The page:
Not all Republicans join “War on Science”

Because this blog entry is a continuation of two earlier entries relating to climate change, I’ve listed it under “Energy and Environment.” However, it also relates to my comments about Chris Mooney’s thesis that there is a “Republican War on Science,” in “Media and Entertainment.”

In an article in the February 5, 2006, Washington Post, entitled “NASA Administrator Calls for Openness in Statement to Staff,” Christopher Lee reports that NASA Administrator Michael Griifin has responded to a request from NY Republican and House Science Committee Chairman Sherwood L. Boehlert “to respond to charges by its most senior climate scientist that the agency had tried to keep him from speaking out about global warming.”

Lee quotes the following from a January 30 letter from Boehlert to Griffin: “Good science cannot long persist in an atmosphere of intimidation. Political figures ought to be reviewing their public statements to make sure they are consistent with the best available science; scientists should not be reviewing their statements to make sure they are consistent with the current political orthodoxy.”

Griffin’s response has begun with an e-mail to NASA employees that said, in part: “We have identified a number of areas in which clarification and improvements to standard operating procedures of the Office of Public Affairs can and will be made. The revised policy, when complete, will be disseminated throughout the agency.”

Clearly, Boehlert is one important Republican who has decided not to participate in what Mooney continues to characterize (with good reason) as a “War on Science.”

Unfortunately, he is up against many other Republicans in postions of power (and some misguided Democrats in congress as well) who continue to undermine science through rhetorical tricks. An example of that, according to Andrew Revkin in the February 4 issue of the New York Times, is an October, 2005, e-mail message from George Deutsch, “a 24-year-old presidential appointee in the press office at NASA headquarters whose résumé says he was an intern in the ‘war room’ of the 2004 Bush-Cheney re-election campaign. A 2003 journalism graduate of Texas A&M, he was also the public-affairs officer who sought more control over Dr. [James] Hansen’s public statements.”

Revkin reports that “an official at NASA Headquarters” told him that Mr. Deutsch sent “an e-mail message to Flint Wild, a NASA contractor working on a set of Web presentations about Einstein for middle-school students. The message said the word ‘theory’ needed to be added after every mention of the Big Bang.”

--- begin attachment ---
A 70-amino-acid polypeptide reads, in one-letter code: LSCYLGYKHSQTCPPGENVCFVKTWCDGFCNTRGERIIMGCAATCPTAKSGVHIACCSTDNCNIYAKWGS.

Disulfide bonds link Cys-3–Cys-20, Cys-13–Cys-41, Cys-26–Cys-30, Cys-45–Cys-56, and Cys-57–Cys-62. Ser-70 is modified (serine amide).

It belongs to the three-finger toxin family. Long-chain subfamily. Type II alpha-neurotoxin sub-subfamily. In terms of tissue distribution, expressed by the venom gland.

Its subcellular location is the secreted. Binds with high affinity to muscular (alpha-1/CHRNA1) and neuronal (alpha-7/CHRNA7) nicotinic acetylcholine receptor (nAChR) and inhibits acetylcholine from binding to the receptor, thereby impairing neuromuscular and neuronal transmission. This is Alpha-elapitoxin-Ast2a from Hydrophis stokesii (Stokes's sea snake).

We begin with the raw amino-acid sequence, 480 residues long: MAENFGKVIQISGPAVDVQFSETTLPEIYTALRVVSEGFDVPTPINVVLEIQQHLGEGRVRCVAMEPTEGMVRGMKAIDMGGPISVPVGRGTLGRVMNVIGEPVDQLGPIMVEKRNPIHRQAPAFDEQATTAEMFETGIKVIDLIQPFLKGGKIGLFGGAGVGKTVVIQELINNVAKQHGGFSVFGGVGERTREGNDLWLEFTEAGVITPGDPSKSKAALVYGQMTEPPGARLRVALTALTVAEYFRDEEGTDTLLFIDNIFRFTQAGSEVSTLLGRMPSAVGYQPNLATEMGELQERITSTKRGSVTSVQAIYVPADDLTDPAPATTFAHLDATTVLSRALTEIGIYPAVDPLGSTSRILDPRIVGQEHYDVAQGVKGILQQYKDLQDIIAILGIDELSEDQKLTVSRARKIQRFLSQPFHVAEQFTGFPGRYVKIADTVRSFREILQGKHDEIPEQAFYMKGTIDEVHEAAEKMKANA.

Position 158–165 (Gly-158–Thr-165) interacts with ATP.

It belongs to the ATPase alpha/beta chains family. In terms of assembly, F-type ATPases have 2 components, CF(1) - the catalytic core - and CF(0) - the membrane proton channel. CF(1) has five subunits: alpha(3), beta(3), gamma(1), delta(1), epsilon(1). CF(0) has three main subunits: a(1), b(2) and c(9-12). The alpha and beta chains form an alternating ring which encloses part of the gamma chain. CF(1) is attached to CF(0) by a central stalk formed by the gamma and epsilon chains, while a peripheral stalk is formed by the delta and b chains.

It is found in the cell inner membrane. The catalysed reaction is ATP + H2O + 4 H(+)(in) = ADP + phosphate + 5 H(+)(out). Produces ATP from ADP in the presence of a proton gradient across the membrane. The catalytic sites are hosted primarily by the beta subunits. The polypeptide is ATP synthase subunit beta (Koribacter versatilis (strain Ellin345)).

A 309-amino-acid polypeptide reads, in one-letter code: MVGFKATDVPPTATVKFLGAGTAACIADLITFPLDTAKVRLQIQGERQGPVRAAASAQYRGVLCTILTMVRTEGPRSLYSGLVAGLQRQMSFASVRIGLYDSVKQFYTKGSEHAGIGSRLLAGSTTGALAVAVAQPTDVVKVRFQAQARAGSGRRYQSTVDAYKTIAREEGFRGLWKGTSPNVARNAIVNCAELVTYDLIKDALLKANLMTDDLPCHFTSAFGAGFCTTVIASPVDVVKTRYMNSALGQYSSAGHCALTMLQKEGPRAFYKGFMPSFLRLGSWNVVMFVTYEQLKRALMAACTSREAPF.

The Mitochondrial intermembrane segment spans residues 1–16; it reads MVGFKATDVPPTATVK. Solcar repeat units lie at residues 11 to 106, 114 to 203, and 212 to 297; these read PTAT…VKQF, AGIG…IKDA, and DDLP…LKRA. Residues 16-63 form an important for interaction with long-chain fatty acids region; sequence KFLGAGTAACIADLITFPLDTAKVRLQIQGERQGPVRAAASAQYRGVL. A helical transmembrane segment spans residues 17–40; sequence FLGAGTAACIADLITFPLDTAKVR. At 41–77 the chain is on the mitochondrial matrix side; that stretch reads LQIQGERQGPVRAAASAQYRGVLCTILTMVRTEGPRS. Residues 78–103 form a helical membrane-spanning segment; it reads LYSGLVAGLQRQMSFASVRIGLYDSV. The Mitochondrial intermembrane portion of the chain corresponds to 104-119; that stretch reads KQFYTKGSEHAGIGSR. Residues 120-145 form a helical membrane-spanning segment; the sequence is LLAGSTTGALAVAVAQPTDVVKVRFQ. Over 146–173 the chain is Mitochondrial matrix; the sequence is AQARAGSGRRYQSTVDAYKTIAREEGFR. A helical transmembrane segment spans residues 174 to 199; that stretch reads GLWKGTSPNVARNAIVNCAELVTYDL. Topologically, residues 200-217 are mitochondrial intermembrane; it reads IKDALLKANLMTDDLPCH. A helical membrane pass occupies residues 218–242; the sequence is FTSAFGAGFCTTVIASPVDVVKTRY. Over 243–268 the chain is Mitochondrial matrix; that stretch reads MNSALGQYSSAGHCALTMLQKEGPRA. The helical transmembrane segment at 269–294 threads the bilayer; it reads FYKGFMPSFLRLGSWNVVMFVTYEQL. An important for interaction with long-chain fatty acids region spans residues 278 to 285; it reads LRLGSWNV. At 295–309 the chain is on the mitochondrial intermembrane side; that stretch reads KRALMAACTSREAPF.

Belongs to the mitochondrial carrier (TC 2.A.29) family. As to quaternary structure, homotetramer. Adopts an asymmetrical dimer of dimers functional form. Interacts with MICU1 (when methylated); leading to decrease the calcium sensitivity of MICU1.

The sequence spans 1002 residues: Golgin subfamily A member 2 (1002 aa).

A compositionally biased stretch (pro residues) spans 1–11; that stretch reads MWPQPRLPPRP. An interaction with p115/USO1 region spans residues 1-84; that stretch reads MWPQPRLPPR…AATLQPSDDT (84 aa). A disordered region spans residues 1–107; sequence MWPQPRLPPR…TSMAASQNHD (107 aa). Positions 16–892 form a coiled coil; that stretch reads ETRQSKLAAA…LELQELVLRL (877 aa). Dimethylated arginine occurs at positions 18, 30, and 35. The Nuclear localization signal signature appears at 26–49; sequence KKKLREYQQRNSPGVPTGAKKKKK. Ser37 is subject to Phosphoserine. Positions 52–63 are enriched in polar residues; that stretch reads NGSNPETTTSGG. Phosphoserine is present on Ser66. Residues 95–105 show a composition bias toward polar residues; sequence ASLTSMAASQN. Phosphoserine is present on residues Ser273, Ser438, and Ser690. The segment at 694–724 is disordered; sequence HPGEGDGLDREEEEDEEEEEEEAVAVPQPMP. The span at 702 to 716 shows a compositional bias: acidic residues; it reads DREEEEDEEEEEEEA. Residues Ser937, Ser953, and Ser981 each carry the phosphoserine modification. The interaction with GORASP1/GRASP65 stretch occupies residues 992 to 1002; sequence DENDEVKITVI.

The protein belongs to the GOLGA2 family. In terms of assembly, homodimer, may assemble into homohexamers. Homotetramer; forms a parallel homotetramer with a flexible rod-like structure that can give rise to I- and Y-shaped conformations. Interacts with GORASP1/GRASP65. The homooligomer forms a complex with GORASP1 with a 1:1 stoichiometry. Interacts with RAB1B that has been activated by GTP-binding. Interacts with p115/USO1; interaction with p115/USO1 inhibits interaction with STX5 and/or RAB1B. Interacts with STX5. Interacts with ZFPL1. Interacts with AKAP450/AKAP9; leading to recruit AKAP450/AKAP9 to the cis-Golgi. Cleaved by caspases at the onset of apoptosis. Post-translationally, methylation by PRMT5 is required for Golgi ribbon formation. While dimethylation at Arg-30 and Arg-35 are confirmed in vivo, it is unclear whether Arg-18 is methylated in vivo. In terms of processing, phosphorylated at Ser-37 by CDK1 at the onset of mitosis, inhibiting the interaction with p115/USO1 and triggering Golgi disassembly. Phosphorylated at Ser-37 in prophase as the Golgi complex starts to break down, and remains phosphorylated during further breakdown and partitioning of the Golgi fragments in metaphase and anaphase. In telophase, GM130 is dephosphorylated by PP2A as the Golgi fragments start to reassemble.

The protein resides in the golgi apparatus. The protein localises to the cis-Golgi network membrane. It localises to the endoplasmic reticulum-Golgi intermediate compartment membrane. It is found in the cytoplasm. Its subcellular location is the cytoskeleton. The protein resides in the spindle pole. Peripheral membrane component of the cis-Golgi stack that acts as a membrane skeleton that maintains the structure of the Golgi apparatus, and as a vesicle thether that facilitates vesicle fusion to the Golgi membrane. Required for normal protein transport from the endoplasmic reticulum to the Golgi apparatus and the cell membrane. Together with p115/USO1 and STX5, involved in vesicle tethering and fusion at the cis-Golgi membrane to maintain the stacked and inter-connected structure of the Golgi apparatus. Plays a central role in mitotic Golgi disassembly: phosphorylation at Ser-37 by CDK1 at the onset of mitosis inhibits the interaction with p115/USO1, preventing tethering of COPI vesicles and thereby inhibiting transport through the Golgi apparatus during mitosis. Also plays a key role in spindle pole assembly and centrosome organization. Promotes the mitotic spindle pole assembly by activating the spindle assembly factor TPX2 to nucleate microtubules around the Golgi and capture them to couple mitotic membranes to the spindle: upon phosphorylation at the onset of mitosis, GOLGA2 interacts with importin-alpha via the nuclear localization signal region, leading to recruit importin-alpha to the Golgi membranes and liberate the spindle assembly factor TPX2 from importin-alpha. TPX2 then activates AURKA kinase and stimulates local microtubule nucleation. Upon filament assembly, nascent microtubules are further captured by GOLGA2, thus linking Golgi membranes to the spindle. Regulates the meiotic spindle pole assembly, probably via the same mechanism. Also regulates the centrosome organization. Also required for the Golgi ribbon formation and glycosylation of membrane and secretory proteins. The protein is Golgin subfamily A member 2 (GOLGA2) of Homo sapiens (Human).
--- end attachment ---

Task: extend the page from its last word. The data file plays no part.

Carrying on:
The article goes on to quote Mr. Deutsch, who wrote, in an appalling display of ignorance about the process of scientific inquiry, that the Big Bang is “not proven fact; it is opinion. It is not NASA’s place, nor should it be to make a declaration such as this about the existence of the universe that discounts intelligent design by a creator…. This is more than a science issue, it is a religious issue. And I would hate to think that young people would only be getting one-half of this debate from NASA. That would mean we had failed to properly educate the very people who rely on us for factual information the most.”

It appears that Republicans like Rep. Boehlert–indeed, all politicians who care about the integrity of science–have their work cut out for them. So do those of us who elect them. Living in Pennsylvania, I’ll have my opportunity to speak out against one of the worst offenders, Senator Rick Santorum, in the coming months.


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5 thoughts on “Not all Republicans join “War on Science””

  1. …can fill libraries. Of course that is true of all of us, so I am not joining the chorus of disdain for him.

    Here’s the sad thing, in my opinion: He still needs to learn that when you have dug yourself into a hole, the first step to getting out is putting down your shovel.

    But he’s only 24. There’s hope for him yet. That’s the last you’ll hear from me on this subject.

    Fred Bortz — Science and technology books for young readers (www.fredbortz.com) and Science book reviews (www.scienceshelf.com)

  2. Seems that Mr Deutsch is unaware of the expanding universe which can be electromagnetically traced back through time to a location in space.

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